The original eighteen holes at Bergamo-L’Albenza Golf Club were formed by C. K. Cotton in the early 1960s and this course was just one of several Italian layouts that he designed or restyled around that time. Another 9-hole circuit was added in 1987 to give members a wonderful 27-hole complex that allows them to play three different 18-hole courses.
This is fine golfing country in the Orobic hills above the town of Bergamo as Milano and also Villa d’Este is located 35 kilometres to the west of here. The Blue and Yellow nines of the original 18 holes are laid out over challenging forested terrain that rises and falls with regularity over the course of the round.
Bergamo Golf Club L’Albenza has hosted many top competitions over the years and one of the most prestigious of these in recent times was the 53rd Italian Open in 1996 when Englishman Jim Payne claimed the trophy – one of two victories he managed to achieve in a 9-year career on the European Tour.
Another famous professional with fond memories of this course is local lad Costantino Rocca, a one-time caddie at L’Albenza, and he still pops in for a game from time to time.
We played Bergamo on a four day trip in Lombardy in early June. It was just about the pick of a strong bunch. We played the Blue and Yellow nines. A consistently strong selection of holes, a peaceful and secluded tree-lined course. Everything in excellent condition. If looking for a slightly out of the ordinary tour, would thoroughly recommend the area. Franciacorta, Garda and Arzaga also recommended.
We played the Blue and Yellow nine-hole loops of Golf Club Bergamo L’Albenza at the beginning of May under very gray skies. The dull light, however, could not dim the impression this golf course produces on the visitor. This is a beautiful venue, and a serious test of golf.
The first hole, a par five, is designed to ease you into the game while hinting at the difficulties you will have to overcome: it has a wide fairway, but the ground drops on both sides to take any ball too far off centre into the woods; then the second shot is blind over a ridge and around a corner of woods, that is, if you have landed on the right side of the fairway (this side looked more friendly from the tee because the sloping grounds were more pronounced on the left); if you miss the green, the slopes will roll your ball away farther and yield an awkward lie. The second hole is a mid-length par three, protected on the right by a deep bunker, on the left by another slope ready to take your ball away, and one should not be too long as the green ends into another slope leading to the woods close by. And so it goes on, over and around hillsides, with elevation change, slanted fairways, blind tee shots and bunker-defended greens. The holes are never looking really narrow, but the trees are always ready to come into play if one strays from the centre. The course is not overly long either, at 6175 m from the tips, but none of the par fives are easily reachable in two strokes. The last three holes of the first loop are the most striking of this part of the course: the long 7th (458 m from the tips) is a double doglegged affair, ending uphill to a green which must be aimed at blindly as it lies higher than the usual spot for the approach shot. One should remain on the left side of the fairway not to be walled off by the old house standing next to the green. The green itself is very slanted and very fast (more so for the downhill putts!). The 8th goes back down the hill, a dogleg left with a twist: your drive should not be too long or the ball will fall into the river that crosses the fairway at the bottom, but it should be long enough to see the green around the wooded bend, which guarantees an approach shot over a small lake. Then the par four 9th takes you from an elevated tee across the narrow valley and back up to the clubhouse, with a hillside becoming sharper as you get closer to the green, encircled by large bunkers and jutting out from the hillside. It is the hardest hole of the course at 388 m.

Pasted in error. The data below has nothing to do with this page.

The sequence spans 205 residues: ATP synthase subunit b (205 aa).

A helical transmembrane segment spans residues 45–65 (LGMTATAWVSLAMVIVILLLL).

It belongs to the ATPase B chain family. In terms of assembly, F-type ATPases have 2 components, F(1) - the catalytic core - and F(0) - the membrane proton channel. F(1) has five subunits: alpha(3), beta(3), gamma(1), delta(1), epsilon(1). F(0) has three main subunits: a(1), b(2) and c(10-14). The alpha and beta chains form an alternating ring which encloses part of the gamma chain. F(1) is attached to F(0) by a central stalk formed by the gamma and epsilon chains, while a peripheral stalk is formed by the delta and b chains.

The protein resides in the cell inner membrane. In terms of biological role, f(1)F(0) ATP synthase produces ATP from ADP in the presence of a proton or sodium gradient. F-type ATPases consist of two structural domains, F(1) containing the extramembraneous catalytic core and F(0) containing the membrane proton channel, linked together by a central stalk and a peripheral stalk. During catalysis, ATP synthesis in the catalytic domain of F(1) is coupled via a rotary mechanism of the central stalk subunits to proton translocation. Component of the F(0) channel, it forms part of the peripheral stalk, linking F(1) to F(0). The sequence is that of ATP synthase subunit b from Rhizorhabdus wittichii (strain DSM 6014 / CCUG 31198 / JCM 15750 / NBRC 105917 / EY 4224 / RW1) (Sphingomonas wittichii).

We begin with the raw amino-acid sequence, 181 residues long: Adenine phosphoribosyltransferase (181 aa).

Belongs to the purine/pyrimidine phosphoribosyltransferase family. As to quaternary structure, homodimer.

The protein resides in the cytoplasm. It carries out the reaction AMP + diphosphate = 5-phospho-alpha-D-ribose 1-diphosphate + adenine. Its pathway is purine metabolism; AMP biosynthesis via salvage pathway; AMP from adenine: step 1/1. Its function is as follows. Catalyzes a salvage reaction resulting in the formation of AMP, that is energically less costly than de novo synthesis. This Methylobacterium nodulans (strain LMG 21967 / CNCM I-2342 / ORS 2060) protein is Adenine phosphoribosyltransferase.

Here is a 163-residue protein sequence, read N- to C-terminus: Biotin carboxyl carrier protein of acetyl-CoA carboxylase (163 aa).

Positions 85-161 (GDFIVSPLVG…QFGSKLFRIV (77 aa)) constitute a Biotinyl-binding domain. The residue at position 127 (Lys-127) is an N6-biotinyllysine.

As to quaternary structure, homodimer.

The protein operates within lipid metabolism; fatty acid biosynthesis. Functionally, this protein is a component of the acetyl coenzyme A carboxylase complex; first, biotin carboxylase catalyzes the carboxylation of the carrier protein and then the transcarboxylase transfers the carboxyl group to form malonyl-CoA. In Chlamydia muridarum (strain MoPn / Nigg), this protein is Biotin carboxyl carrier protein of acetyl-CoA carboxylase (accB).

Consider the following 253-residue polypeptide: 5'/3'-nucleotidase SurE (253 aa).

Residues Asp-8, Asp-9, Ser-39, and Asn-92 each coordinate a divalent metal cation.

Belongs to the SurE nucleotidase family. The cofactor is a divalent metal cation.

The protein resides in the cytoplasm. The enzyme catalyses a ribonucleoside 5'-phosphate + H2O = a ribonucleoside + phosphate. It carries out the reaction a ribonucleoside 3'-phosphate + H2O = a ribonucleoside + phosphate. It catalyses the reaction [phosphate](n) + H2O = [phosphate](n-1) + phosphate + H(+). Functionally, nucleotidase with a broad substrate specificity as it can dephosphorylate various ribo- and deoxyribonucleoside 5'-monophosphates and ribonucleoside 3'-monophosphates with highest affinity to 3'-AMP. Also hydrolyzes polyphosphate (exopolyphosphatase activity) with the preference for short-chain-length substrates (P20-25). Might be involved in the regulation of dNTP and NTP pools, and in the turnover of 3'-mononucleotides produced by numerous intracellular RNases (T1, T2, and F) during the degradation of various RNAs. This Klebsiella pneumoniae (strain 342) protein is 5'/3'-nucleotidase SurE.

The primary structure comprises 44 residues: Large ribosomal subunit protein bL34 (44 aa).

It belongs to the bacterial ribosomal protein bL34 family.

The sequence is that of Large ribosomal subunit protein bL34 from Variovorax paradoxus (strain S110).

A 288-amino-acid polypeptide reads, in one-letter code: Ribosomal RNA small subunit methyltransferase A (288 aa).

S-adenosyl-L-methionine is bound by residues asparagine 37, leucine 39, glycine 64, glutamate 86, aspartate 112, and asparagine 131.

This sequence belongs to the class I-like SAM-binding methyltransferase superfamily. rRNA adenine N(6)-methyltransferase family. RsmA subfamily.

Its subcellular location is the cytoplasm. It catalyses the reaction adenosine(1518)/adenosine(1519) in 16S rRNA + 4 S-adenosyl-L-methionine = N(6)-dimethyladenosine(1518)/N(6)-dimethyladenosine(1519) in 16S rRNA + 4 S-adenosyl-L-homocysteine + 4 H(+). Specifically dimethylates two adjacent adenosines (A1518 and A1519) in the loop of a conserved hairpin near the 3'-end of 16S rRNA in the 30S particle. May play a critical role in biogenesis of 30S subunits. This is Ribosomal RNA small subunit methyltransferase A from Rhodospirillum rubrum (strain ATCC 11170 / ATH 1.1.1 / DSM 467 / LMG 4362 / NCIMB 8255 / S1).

The incoming nine holes, or Yellow course, starts with a dogleg par four seemingly dug into and through the hillside, with sharp slopes on both sides before arriving at a green tucked into a corner overlooked by the woods. However, after the 12th the course settles at the bottom of a small valley, and is flat until you reach the last hole. This does not mean it becomes easy, but in my mind it may be the nicest stretch of the track, with beautiful perspectives opening almost at every step. Water comes into play on the par five 13th as the river meanders first on the right, then on the left of the hole and the fairway leans toward the water all the time; on the 14th as the tributary brook defines the left side of the fairway for both this hole and the next, a par five dogleg right encountering two small lakes on its left to snare one’s second shot while the right side is the limit of the property, while the river runs around the green on three sides. Finally the 18th hole runs somewhat parallel to the 9th, but is rated the easiest hole on the course, due to its much shorter length at only 294 m from the back tees. Its main defense is the large bunker straight ahead from the tees, designed to swallow any overly confident (i.e., long) drive.
Reaching the clubhouse we feel exhilarated. The sun was not to be seen, but the setting is beautiful, with tall, mature trees of many varieties, hills that are testing but not straining, greens that are true and fast, and overall impeccable quality of the work of the greenkeeper. The armchairs of the clubhouse are deep as bunkers, and the view from the mezzanine is so very charming over the 9th and the 18th… let’s plan a come-back trip already!